Beautiful photography and sharp live action stylings are one thing but you can’t talk about French ‘craft’ without circling in on animation. From feature legends like Sylvain Chomet to young talent like McBess and CRCR, the animation talent that has consistently spilled forth from France is undeniable. And as a journalist covering advertising, music video and short film for nigh on a decade, I’ve seen wave upon wave of animators graduate into the big bad world who are not just technically skilled but creatively interesting.
Schools like Supinfocom, Les Gobelins and MOPA are responsible for many of the really interesting talent, and top French ECDs agree.
Chez Eddy's Jean Francois comment: “Without sounding jingoist, France hosts the best educational establishing for developing professionals in animation. Animation is dynamic as a whole, whether it is in television or in cinemas. Paradoxically, animation in advertising isn’t as general as that.”
Marion Vermogen & Emilie Walmsley at Passion Paris add: “These schools are world class, as the interest from the big overseas animation studios can attest. There used to be only a handful of schools but in the last few years others have caught up with them and now the talent across the board is astounding. We are very lucky that these schools not only produce great directive talent but also great animation artists, from art directors to compositors to lead animators.
“The new generation is moving away from the full CG craze and are using and mixing different animation techniques to achieve never before seen animation styles. The animation technique is starting to be less important than the end result, which is achieved by ignoring the established animation rules. Other young directors, for example Manach & Bienvenu, do not hesitate to turn back the clock and use stylized traditional 2D animation techniques.”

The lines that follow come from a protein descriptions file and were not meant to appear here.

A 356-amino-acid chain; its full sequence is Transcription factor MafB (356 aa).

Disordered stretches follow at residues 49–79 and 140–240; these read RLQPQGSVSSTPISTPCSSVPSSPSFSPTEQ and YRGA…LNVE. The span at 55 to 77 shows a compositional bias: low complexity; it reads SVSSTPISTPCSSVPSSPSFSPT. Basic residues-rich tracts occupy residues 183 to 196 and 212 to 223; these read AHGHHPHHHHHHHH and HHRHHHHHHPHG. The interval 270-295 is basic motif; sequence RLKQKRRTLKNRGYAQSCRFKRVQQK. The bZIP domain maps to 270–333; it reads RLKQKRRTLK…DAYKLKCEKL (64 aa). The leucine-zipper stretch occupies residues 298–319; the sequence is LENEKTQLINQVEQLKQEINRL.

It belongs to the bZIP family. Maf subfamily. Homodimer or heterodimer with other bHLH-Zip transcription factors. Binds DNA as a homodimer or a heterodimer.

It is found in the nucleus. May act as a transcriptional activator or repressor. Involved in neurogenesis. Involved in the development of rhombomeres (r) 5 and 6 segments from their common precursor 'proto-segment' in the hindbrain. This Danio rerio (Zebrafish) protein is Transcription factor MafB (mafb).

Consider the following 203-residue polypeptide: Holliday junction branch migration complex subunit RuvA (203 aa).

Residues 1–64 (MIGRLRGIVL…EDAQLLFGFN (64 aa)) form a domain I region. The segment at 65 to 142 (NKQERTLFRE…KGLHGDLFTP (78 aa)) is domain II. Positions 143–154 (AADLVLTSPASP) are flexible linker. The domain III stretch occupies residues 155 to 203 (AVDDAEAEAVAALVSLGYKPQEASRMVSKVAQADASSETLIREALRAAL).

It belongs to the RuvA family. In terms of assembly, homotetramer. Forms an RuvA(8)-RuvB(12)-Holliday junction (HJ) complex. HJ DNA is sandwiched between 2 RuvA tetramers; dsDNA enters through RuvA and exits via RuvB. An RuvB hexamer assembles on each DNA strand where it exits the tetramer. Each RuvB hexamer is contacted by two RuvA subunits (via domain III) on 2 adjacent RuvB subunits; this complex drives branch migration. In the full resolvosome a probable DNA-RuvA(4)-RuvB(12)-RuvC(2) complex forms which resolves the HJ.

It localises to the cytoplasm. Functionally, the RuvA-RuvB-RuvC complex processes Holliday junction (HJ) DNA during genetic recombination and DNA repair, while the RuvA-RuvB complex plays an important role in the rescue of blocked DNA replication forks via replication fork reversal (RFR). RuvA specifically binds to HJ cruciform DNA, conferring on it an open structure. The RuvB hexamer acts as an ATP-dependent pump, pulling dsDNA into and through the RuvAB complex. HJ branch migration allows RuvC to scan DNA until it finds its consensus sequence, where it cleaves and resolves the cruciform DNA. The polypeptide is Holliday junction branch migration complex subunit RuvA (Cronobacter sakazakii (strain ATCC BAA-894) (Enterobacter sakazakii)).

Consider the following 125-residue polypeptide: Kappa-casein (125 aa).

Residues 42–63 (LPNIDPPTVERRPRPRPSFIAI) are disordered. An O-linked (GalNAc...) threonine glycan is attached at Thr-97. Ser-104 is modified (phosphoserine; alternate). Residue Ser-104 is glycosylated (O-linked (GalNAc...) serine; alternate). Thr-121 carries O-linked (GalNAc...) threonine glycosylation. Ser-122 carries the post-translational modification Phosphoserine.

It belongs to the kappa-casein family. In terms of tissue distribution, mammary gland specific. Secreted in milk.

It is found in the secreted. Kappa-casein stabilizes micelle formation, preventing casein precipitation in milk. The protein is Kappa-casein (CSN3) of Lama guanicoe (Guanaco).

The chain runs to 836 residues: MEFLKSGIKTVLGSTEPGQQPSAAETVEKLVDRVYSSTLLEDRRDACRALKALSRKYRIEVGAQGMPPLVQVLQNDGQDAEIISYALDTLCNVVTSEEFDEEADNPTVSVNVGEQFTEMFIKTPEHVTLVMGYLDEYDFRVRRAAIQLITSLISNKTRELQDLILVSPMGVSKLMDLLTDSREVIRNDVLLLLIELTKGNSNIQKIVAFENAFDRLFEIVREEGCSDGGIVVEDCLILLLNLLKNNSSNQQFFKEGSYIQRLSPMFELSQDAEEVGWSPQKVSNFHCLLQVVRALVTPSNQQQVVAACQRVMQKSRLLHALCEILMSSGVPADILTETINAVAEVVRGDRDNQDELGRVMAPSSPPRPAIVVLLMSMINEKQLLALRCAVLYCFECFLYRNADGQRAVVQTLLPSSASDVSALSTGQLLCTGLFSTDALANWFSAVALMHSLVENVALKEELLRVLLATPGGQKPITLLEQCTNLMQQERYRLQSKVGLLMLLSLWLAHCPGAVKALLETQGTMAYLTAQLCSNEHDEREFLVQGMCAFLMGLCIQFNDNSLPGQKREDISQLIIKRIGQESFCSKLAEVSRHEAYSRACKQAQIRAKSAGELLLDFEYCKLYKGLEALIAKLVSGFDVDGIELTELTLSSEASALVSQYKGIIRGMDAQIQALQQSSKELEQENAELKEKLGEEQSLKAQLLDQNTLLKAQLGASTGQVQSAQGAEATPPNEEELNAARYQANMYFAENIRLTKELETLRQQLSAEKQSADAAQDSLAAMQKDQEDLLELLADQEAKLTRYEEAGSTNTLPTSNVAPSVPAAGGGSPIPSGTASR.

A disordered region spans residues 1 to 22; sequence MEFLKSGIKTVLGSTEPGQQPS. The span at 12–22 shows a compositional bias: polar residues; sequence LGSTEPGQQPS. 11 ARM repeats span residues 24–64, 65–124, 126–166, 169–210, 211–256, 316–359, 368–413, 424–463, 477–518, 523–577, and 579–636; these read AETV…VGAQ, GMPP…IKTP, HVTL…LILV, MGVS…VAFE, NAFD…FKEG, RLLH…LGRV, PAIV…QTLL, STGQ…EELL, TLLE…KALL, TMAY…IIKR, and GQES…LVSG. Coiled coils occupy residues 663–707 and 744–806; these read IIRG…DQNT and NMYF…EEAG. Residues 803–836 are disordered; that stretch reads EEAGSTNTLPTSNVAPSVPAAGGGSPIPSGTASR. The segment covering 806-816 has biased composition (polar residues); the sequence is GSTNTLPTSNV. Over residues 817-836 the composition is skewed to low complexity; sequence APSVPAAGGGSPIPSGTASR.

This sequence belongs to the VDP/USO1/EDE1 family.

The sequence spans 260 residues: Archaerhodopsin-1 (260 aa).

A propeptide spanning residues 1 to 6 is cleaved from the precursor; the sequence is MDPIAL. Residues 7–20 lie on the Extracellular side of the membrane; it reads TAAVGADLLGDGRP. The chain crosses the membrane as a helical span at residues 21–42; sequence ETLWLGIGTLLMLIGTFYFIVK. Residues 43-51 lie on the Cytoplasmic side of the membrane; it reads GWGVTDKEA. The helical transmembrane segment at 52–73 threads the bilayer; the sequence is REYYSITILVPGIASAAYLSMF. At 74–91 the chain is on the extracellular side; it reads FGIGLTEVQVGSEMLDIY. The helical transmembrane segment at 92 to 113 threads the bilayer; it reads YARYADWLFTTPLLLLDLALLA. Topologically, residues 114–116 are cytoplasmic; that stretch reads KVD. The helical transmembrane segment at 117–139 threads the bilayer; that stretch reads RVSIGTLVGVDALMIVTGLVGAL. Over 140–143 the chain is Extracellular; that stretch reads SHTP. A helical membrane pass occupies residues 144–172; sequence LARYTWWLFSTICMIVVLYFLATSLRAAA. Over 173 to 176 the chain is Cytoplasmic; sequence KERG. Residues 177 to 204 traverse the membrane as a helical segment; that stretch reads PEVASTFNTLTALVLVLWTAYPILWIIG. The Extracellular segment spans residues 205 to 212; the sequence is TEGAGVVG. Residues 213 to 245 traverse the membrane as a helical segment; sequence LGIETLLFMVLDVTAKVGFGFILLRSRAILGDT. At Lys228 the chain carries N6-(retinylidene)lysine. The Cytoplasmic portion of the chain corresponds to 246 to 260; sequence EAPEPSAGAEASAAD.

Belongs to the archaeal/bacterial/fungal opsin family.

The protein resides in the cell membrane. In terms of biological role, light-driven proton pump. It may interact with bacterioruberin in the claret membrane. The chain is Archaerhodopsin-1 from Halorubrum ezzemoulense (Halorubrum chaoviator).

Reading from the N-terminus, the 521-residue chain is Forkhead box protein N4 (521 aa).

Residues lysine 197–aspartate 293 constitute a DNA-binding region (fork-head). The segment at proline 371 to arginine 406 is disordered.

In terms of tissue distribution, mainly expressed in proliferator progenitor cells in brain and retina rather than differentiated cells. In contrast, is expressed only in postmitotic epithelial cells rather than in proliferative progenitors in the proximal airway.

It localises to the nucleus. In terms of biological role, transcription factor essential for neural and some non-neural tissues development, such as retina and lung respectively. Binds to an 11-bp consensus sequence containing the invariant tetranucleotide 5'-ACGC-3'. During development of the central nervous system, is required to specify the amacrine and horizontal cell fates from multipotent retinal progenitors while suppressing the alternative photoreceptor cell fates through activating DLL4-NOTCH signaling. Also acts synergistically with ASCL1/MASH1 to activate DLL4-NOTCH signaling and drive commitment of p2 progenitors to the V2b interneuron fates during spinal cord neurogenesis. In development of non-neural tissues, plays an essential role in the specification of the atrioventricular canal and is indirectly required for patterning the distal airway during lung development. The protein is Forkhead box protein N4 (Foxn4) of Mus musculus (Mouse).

But all this talk of craftsmanship, beauty and rock ‘n’ roll does not mean that budgets in the Parisian industry are equally luxurious. The economic crisis (or ‘la crise’, a must-know bit of François if you want to be conversant in the French market) hit the production industry hard. Like other European markets like Amsterdam and London, budgets have taken a knock. However the artisanal touch hasn’t taken a back seat – It’s just been twinned with thrifty inventiveness and careful craftiness.
“As our budgets are much, much lower, it’s very difficult to produce commercial music videos,” explains Chez Eddy’s Jean Francois. “To this end, we explore more inventive means that are “artisanal” in order to both create a beautiful film and balance the books.”
What’s more, reckons Altmann+Pacreau’s Olivier Altmann, a slightly greater willingness to allow for technical experimentation and an understanding that strong ideas attract better talent means that an appreciation for craft has survived the difficulties of the past few years.
“Maybe we are more willing to test out new techniques and give artists more freedom to work than in others countries. But, as everywhere, the pressure on timing and money doesn’t allow us total freedom to take risks. Clever clients understand that, with strong ideas, they will have better talents willing to work for them, even for less money, as good ideas don’t come along that often.”
Craftspeople in a Modern Age
So is Paris truly the capital of craft? The city is home to some of the coolest production companies and has given birth to some of the world’s hottest directors, that’s for sure. The economy has a strong base in beauty and fashion which means there’s a high demand for impeccably made content. The emphasis of form over function, aesthetics above all else is a consistent thread, and while this may very well be a romanticised view that plays into stereotypes around French culture, there’s some undeniably gorgeous work coming out of France.
Main photo credit: Rachel Hathawayview more - Trends and InsightLBB Editorial, Tue, 28 Jul 2015 15:50:50 GMT